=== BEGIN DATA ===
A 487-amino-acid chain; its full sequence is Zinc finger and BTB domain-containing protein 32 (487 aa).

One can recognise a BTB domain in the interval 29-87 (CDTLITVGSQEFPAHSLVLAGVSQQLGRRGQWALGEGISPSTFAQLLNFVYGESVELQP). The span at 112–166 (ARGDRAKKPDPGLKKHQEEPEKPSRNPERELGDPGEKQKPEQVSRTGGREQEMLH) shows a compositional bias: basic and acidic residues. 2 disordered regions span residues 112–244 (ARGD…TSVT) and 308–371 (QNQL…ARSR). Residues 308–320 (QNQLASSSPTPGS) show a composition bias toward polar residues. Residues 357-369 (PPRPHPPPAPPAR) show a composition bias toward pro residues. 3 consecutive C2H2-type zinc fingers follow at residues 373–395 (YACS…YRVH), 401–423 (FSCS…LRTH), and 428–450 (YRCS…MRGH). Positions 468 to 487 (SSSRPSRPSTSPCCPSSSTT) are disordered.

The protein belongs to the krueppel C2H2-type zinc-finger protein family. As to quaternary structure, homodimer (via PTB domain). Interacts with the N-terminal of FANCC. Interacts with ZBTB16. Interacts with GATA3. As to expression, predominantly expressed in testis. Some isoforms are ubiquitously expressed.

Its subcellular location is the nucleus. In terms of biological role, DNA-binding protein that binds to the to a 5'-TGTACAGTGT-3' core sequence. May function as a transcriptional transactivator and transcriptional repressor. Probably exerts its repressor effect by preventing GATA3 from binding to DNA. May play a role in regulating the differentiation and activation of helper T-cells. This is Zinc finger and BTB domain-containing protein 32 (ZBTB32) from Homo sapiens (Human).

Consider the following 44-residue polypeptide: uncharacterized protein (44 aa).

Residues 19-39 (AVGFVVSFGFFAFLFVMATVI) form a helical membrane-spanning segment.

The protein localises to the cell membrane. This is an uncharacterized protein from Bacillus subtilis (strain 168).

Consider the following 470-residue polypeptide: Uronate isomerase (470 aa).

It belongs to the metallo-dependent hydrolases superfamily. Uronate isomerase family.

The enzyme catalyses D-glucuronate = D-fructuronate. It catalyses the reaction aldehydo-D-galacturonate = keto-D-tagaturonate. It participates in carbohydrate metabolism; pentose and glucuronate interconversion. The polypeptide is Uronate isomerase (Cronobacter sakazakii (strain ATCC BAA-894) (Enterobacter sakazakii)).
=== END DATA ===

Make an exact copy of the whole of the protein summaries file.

A 487-amino-acid chain; its full sequence is Zinc finger and BTB domain-containing protein 32 (487 aa).

One can recognise a BTB domain in the interval 29-87 (CDTLITVGSQEFPAHSLVLAGVSQQLGRRGQWALGEGISPSTFAQLLNFVYGESVELQP). The span at 112–166 (ARGDRAKKPDPGLKKHQEEPEKPSRNPERELGDPGEKQKPEQVSRTGGREQEMLH) shows a compositional bias: basic and acidic residues. 2 disordered regions span residues 112–244 (ARGD…TSVT) and 308–371 (QNQL…ARSR). Residues 308–320 (QNQLASSSPTPGS) show a composition bias toward polar residues. Residues 357-369 (PPRPHPPPAPPAR) show a composition bias toward pro residues. 3 consecutive C2H2-type zinc fingers follow at residues 373–395 (YACS…YRVH), 401–423 (FSCS…LRTH), and 428–450 (YRCS…MRGH). Positions 468 to 487 (SSSRPSRPSTSPCCPSSSTT) are disordered.

The protein belongs to the krueppel C2H2-type zinc-finger protein family. As to quaternary structure, homodimer (via PTB domain). Interacts with the N-terminal of FANCC. Interacts with ZBTB16. Interacts with GATA3. As to expression, predominantly expressed in testis. Some isoforms are ubiquitously expressed.

Its subcellular location is the nucleus. In terms of biological role, DNA-binding protein that binds to the to a 5'-TGTACAGTGT-3' core sequence. May function as a transcriptional transactivator and transcriptional repressor. Probably exerts its repressor effect by preventing GATA3 from binding to DNA. May play a role in regulating the differentiation and activation of helper T-cells. This is Zinc finger and BTB domain-containing protein 32 (ZBTB32) from Homo sapiens (Human).

Consider the following 44-residue polypeptide: uncharacterized protein (44 aa).

Residues 19-39 (AVGFVVSFGFFAFLFVMATVI) form a helical membrane-spanning segment.

The protein localises to the cell membrane. This is an uncharacterized protein from Bacillus subtilis (strain 168).

Consider the following 470-residue polypeptide: Uronate isomerase (470 aa).

It belongs to the metallo-dependent hydrolases superfamily. Uronate isomerase family.

The enzyme catalyses D-glucuronate = D-fructuronate. It catalyses the reaction aldehydo-D-galacturonate = keto-D-tagaturonate. It participates in carbohydrate metabolism; pentose and glucuronate interconversion. The polypeptide is Uronate isomerase (Cronobacter sakazakii (strain ATCC BAA-894) (Enterobacter sakazakii)).